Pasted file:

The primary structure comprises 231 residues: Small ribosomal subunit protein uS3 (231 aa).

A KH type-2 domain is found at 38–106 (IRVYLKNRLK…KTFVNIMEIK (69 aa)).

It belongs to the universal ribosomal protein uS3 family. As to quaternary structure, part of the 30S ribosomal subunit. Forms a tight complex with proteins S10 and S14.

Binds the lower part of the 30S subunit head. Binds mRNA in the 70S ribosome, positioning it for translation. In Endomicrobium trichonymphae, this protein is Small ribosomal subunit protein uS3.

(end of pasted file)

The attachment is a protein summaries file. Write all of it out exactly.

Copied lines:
The primary structure comprises 231 residues: Small ribosomal subunit protein uS3 (231 aa).

A KH type-2 domain is found at 38–106 (IRVYLKNRLK…KTFVNIMEIK (69 aa)).

It belongs to the universal ribosomal protein uS3 family. As to quaternary structure, part of the 30S ribosomal subunit. Forms a tight complex with proteins S10 and S14.

Binds the lower part of the 30S subunit head. Binds mRNA in the 70S ribosome, positioning it for translation. In Endomicrobium trichonymphae, this protein is Small ribosomal subunit protein uS3.